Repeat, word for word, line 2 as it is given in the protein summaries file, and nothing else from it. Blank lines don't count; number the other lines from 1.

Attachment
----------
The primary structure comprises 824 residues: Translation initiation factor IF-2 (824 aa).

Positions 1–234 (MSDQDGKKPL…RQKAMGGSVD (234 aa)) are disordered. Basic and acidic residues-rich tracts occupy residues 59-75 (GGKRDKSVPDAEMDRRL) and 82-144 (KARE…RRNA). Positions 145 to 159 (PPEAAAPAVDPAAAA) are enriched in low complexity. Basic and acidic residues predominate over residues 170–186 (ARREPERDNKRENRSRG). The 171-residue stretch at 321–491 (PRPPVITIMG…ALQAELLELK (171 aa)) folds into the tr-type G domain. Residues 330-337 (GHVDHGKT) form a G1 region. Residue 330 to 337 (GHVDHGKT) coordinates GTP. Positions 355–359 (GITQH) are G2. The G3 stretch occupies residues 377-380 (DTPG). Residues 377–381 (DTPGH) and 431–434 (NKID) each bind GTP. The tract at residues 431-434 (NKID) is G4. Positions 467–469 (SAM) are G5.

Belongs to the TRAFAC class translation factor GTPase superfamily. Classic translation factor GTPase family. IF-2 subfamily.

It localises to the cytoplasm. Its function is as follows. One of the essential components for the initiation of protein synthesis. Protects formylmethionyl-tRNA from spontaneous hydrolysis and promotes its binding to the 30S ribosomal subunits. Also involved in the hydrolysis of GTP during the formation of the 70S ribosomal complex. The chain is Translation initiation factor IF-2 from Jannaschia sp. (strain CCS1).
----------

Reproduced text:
Positions 1–234 (MSDQDGKKPL…RQKAMGGSVD (234 aa)) are disordered. Basic and acidic residues-rich tracts occupy residues 59-75 (GGKRDKSVPDAEMDRRL) and 82-144 (KARE…RRNA). Positions 145 to 159 (PPEAAAPAVDPAAAA) are enriched in low complexity. Basic and acidic residues predominate over residues 170–186 (ARREPERDNKRENRSRG). The 171-residue stretch at 321–491 (PRPPVITIMG…ALQAELLELK (171 aa)) folds into the tr-type G domain. Residues 330-337 (GHVDHGKT) form a G1 region. Residue 330 to 337 (GHVDHGKT) coordinates GTP. Positions 355–359 (GITQH) are G2. The G3 stretch occupies residues 377-380 (DTPG). Residues 377–381 (DTPGH) and 431–434 (NKID) each bind GTP. The tract at residues 431-434 (NKID) is G4. Positions 467–469 (SAM) are G5.